One of my students asks if I have cards. I know why he’s asking: just that afternoon, during school, we played an epic game of war, just us two, in the midst of similar chaos. I realize he wants to play again. He has several students his own age to play with, but he wants to play card war with me. Part of me (the adult? part of me) considers dismissing him to go play with others. That is what the other teachers would do – or I assume, because no other students ask teachers to play cards. Am I supposed to be above playing cards with a 12 year old? The other part of me, the one that has grown as I have gotten older, smiles and takes out a pack of cards while asking if he wants to play War again.

If you walked into that room and saw me playing cards with my students while other teachers grade papers (which is something I probably should have been doing – I procrastinate too much) or watch the volleyball game, or attempt to control the chaos, you might have several opinions on the type of teacher I am.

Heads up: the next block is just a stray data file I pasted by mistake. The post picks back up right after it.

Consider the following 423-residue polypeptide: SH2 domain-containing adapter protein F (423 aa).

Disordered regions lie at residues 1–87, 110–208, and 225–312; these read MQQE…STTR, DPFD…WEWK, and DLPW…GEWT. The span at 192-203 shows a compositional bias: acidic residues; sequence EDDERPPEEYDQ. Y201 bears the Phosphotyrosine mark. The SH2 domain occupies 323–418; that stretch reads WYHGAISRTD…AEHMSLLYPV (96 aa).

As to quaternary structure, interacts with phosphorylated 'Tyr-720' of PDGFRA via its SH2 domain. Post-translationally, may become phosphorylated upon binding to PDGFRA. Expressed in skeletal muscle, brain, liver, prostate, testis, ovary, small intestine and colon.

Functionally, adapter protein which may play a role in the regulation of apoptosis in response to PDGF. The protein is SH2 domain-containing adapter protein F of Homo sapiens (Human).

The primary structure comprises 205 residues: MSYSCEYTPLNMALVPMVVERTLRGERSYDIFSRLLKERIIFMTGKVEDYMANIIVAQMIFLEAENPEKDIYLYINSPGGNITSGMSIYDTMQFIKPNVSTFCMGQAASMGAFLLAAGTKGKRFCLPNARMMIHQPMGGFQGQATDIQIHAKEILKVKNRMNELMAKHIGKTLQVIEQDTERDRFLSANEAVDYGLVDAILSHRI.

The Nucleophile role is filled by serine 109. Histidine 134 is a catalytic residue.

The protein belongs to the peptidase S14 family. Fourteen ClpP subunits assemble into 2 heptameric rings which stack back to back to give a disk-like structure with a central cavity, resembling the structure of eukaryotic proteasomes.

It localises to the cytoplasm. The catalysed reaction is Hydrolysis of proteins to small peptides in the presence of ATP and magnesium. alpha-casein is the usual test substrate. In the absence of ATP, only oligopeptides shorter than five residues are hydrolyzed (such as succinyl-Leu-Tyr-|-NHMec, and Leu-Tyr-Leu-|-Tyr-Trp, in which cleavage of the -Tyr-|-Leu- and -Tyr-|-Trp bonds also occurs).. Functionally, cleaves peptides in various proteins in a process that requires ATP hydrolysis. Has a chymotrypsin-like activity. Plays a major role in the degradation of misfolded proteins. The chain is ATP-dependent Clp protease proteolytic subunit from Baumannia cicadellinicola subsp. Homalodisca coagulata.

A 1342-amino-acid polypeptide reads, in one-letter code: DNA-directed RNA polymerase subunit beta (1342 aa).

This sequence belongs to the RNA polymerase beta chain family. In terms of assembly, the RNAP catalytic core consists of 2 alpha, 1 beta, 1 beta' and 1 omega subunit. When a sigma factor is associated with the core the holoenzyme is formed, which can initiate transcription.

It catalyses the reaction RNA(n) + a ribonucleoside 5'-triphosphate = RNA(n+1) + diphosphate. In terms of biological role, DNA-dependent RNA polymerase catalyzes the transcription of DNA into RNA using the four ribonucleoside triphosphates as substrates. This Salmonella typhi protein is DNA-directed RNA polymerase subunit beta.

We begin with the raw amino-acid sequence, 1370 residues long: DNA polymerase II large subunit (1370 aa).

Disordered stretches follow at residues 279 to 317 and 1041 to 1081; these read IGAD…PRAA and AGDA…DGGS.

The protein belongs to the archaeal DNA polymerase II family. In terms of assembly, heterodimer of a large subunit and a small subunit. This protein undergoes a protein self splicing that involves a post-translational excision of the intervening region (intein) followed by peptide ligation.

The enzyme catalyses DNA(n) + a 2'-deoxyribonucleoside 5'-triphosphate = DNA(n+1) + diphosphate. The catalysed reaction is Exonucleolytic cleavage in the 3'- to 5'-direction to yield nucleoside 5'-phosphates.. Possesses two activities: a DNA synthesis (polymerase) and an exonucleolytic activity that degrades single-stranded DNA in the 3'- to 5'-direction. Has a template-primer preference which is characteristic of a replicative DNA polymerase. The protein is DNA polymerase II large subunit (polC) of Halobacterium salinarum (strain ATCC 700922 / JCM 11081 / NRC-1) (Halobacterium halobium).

But if you knew me as a teacher in my first year of teaching, you would wonder what had happened to me.

I would, quite honestly, answer you: Joy. Joy happened to me.

I have been teaching middle school science since 2011. When I started out, it was more important for me to be heard and listened to. This isn’t a bad thing – I still think it is important for me to be heard and listened to, but back then, I displayed it by being unapproachable and stern.

After a year or two, I began to feel jealous of my coworkers that knew things about my students that I didn’t. They had relationships with these kids that I didn’t have. For a while I dismissed it as a result of the subject matter they taught (journaling in Language Arts opens kids up more) or the vocation they had in life (being a mother, they were just more motherly and caring. I wasn’t like that). In fact, the first time a student hugged me I was shocked and concerned for how their peers might treat them. Not a very warm response.